For unusually large gifts -- and an easier wrapping job -- decorative pillowcases are a good option, says Tanya Graff, style editor at Martha Stewart Living.

"Overall, the trend is definitely away from throwaway options and toward a more eco-minded approach," she says.

Pretty boxes are another great and reusable way to present a gift, says Graff.

by signing up you agree to our terms of service
                                                                                                                                                                                                                       
 

"You could try decorating a box with decoupage, so that the box is a part of the gift itself. Or cover a stack of hat boxes in marbleized paper. You can put gifts inside," she says. "Boxes can also be embellished with stick-on rhinestones."

As much thought should go into the gift wrapping as into the gift itself, she explains. "That way, the wrapping can be a part of the gift or can be reused," she says.

Many people still prefer paper of course, but Panos and Graff say the aesthetic is changing.

"One thing we're seeing is a very Scandinavian look, with lots of browns and reds and naturals," says Graff.

Panos agrees. "Brown Kraft paper, like the kind of paper grocery bags are made of, is fantastic. It's multipurpose, inexpensive, and looks great with any kind of ribbon or bow. It's also easy to dress up with colorful ribbon or sprigs of greenery," she says.

                                                                                                                                                                                                                       
 

Holiday ornaments are also a great gift topper, she says. Or if you're traveling and want a gift that packs flat, as opposed to something with a bow, try making a sort of "belly band" of some interesting leftover wallpaper or wrapping paper for a pretty and less-bulky gift-wrapping solution.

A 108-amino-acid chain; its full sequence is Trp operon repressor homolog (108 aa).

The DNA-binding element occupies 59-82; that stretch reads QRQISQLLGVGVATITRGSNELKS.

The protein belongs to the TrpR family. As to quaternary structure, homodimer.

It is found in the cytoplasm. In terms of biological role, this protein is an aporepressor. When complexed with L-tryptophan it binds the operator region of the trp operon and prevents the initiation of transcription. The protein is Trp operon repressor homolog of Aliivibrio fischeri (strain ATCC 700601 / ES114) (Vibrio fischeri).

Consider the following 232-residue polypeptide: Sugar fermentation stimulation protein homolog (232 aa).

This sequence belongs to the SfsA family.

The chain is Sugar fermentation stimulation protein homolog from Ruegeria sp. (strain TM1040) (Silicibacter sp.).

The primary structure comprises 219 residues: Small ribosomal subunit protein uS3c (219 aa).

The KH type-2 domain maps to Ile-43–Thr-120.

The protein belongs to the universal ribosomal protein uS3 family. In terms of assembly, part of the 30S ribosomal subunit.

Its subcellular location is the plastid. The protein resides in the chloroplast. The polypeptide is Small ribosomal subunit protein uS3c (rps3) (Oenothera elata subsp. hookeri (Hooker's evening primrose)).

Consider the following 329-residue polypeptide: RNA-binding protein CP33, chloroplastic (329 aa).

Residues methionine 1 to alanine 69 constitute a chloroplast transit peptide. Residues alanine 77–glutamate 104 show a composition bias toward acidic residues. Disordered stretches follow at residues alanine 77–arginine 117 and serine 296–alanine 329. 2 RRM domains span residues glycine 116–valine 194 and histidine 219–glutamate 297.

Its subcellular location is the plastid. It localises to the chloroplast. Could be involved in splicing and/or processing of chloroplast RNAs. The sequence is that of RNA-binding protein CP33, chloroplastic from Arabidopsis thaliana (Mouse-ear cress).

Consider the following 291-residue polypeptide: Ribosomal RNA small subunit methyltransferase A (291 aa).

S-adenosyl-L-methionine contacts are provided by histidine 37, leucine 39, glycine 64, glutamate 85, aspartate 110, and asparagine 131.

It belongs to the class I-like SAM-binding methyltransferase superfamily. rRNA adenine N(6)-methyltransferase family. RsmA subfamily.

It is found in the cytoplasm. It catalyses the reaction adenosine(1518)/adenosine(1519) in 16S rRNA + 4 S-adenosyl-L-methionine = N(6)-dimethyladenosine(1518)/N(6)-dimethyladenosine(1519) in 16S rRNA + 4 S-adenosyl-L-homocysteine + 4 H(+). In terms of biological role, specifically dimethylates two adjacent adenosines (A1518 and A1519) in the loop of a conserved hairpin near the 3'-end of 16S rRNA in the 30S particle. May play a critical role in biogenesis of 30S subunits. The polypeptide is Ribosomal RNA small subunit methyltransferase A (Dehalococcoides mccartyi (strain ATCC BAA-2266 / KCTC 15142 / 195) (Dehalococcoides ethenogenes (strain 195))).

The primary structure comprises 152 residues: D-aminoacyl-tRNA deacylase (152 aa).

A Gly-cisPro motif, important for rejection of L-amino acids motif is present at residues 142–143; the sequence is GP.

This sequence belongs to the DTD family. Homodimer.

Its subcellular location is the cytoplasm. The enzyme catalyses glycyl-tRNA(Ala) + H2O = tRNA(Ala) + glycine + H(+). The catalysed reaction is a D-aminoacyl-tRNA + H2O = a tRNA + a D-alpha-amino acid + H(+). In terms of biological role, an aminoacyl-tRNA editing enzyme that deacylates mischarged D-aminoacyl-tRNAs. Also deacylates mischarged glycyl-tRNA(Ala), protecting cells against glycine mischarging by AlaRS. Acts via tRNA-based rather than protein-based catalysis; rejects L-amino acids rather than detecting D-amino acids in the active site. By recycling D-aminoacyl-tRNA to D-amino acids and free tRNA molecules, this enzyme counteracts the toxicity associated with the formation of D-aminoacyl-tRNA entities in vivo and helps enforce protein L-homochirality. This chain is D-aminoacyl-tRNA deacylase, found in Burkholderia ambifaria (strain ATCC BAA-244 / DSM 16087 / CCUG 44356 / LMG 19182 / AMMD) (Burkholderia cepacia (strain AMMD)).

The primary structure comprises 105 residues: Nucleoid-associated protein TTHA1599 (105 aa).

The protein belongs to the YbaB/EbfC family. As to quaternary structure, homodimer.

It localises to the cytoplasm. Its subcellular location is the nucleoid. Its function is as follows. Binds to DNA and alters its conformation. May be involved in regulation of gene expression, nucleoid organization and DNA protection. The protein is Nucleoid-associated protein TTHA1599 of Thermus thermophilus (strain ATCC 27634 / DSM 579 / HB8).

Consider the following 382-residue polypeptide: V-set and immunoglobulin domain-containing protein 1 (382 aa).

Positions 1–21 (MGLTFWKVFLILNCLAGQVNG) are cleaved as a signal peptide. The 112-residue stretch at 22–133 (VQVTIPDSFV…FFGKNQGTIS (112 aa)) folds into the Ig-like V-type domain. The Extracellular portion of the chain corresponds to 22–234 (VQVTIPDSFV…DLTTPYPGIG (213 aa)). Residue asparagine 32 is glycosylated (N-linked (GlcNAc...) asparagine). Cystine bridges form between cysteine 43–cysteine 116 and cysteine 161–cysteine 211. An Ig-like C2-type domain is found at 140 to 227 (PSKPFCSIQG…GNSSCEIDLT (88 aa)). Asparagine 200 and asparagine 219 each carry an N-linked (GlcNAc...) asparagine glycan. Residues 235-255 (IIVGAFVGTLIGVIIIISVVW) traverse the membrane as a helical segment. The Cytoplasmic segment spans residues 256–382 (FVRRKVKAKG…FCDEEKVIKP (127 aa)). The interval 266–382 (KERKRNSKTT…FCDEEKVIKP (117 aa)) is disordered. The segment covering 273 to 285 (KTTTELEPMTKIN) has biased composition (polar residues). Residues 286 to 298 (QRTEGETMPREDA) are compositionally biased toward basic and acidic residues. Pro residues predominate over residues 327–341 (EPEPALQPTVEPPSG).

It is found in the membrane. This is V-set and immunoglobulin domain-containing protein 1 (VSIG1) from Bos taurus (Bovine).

Decorative washi tape, which comes in a wide range of patterns and colors, is another trendy alternative to ribbon.

Masking paper, which is typically green, is another good alternative to wrapping paper. "It's what painters typically spread across the floor before they start painting," explains Panos. You can buy rolls of it at a hardware store, and ''it looks amazing with a bright red ribbon around it."

To save on gift tags, Panos suggests using pretty scraps of leftover paper, or writing directly on the package. She recommends that gift recipients save whatever ribbons or wrapping paper can be salvaged so they can be repurposed instead of ending up in a landfill.

0 Comments
                                                                                                                                                                                                                       
 
Article Comments ()
Guidelines: Keep it civil and on topic; no profanity, vulgarity, slurs or personal attacks. People who harass others or joke about tragedies will be blocked. If a comment violates these standards or our terms of service, click the X in the upper right corner of the comment box. To find our more, read our FAQ.